Oak and Ash and Thorn author Peter Fiennes discusses the poems that inspired his new book:

 

1. 'The Chalk Pit' by Edward Thomas

 

I chose these lines as the opening quote for my book:

 

 ‘Here, in fact, is nothing at all

Except a silent place that once rang loud,

And trees and us – imperfect friends, we men

And trees since time began; and nevertheless

Between us still we breed a mystery.’

 

 They come at the end of Edward Thomas’s ‘The Chalk Pit’ and they express an uneasy truth about what is left of our woods: they have fallen silent. This is not to say that there is no noise. Stand at the top of the Hangers in Steep, Hampshire, the place that inspired these lines (and where Thomas is memorialized) and you will hear birdsong, and the whisk of the wind through the yews, and the inevitable baying of traffic from the A3 far below in the valley. But even here, in the crowded south-east, you will hear (and meet) almost no-one else. The woods are emptier – of flora and fauna, but above all of people – than they have been for millennia. We are detaching ourselves from the woods – from the whole of nature – and we urgently need to find a way back. There is regret – and loss – at the heart of Thomas’s poem. The places that once ‘rang loud’ are silent, the woodcutters and the walkers, the children and the chalk-pit workers, have all gone, and yet, despite our absence, the trees are waiting: we have been ‘imperfect friends’ for longer than we can imagine – and  ‘between us still we breed a mystery.’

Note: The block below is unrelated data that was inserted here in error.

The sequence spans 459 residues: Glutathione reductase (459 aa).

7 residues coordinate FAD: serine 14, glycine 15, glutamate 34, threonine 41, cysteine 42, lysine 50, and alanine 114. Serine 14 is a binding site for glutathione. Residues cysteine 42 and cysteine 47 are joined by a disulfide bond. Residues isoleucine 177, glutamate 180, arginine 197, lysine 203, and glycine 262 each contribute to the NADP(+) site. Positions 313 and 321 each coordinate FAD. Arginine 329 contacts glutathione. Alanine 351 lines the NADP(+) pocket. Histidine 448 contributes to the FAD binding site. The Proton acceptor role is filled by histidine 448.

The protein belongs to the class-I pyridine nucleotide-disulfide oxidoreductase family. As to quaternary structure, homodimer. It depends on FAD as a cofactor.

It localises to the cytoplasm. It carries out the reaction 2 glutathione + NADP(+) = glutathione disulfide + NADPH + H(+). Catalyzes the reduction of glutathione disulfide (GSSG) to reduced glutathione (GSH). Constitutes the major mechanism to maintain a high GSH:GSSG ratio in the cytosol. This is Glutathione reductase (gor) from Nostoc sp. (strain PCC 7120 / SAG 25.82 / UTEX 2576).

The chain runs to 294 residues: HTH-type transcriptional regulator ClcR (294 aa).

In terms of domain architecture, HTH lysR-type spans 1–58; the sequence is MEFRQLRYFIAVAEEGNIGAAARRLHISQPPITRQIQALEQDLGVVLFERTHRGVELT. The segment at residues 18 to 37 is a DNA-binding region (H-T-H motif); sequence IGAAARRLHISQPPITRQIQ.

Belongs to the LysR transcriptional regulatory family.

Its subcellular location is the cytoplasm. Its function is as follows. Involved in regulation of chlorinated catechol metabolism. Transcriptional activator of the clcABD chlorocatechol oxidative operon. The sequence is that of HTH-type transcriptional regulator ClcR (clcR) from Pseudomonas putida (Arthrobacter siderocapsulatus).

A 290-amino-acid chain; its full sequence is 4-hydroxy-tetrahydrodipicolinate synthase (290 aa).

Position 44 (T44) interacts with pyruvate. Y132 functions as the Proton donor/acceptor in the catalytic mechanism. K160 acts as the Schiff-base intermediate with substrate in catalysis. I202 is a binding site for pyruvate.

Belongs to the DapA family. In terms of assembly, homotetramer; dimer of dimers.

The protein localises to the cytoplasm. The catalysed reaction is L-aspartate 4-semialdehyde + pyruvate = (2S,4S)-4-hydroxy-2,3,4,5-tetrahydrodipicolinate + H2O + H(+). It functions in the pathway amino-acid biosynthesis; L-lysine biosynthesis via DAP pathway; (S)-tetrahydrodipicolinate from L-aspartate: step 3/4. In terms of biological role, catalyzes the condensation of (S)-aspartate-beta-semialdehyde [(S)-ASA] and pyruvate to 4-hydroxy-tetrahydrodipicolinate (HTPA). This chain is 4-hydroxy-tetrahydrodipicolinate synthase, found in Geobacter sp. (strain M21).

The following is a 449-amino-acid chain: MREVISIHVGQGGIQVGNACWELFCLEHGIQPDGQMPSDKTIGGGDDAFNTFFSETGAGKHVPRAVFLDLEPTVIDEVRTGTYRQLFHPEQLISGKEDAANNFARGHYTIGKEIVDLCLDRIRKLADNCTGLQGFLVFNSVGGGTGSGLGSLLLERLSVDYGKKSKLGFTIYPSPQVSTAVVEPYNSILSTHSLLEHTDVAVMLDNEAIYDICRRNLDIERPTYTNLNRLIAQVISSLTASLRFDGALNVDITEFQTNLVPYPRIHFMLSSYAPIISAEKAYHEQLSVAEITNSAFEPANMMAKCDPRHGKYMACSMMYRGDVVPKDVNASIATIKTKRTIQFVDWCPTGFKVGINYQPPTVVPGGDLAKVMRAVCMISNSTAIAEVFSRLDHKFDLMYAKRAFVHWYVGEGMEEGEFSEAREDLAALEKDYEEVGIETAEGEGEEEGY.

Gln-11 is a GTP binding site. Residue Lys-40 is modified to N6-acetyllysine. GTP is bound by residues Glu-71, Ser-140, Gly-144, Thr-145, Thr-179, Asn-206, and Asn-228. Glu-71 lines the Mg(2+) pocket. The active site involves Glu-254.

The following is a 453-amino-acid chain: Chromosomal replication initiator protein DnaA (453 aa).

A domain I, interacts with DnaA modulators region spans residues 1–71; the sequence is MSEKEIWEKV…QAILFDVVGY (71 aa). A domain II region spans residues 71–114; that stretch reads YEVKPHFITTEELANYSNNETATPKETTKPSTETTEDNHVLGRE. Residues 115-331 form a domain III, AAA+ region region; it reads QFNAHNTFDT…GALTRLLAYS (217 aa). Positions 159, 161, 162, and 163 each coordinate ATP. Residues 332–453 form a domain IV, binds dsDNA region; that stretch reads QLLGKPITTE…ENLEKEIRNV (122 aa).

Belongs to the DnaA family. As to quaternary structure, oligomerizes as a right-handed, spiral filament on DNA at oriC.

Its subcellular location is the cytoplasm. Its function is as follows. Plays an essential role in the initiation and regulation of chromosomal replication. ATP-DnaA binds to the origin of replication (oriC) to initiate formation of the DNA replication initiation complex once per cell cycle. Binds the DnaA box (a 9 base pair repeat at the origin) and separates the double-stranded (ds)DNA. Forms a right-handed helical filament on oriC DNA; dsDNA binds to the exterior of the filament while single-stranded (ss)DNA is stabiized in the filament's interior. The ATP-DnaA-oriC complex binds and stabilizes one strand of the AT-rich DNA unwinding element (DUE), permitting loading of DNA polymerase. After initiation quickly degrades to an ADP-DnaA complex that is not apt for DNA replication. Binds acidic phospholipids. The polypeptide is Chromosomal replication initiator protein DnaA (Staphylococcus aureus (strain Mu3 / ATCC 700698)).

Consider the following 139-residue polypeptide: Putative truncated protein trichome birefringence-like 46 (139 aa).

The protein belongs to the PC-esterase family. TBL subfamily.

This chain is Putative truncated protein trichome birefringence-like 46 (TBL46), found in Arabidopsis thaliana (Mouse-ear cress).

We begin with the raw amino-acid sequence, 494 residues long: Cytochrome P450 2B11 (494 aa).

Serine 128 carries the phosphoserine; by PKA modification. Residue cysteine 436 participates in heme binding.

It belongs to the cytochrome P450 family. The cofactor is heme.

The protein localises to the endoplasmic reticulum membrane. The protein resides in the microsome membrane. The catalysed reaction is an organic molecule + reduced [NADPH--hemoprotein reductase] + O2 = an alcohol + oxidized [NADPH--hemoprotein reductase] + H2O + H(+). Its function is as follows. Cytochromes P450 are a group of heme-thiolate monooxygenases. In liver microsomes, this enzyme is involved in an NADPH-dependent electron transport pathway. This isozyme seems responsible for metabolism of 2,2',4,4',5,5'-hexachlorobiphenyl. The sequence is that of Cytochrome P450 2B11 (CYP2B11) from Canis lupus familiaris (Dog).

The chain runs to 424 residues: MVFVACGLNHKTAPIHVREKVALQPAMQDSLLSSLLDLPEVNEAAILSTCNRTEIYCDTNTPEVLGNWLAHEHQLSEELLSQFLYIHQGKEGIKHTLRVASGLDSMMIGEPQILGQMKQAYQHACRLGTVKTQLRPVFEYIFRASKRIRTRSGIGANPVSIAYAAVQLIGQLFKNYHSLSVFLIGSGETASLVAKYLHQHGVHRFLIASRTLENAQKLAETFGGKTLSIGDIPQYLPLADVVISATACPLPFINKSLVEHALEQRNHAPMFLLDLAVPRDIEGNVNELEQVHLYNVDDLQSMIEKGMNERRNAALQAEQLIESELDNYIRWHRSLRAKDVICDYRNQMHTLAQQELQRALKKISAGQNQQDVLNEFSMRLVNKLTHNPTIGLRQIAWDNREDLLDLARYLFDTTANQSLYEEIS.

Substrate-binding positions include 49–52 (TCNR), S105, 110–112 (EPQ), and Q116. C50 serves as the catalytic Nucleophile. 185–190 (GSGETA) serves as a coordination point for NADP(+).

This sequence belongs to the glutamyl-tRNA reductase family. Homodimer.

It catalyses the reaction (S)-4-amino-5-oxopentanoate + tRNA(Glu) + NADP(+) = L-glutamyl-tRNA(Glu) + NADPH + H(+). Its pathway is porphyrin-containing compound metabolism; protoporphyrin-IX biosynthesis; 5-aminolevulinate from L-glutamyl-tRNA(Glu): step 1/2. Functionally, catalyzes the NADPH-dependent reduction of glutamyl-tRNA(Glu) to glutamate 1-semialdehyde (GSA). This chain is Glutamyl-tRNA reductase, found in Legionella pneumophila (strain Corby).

Peter Fiennes is the author of To War with God, a  moving account of  his grandfather’s service in the First  World War. As a publisher  for Time Out, he  has  published their city guides, as well as books  about  Britain’s countryside and seaside. He lives in  Wandsworth,  south-west London.

  Oak and Ash and Thorn is availbale now.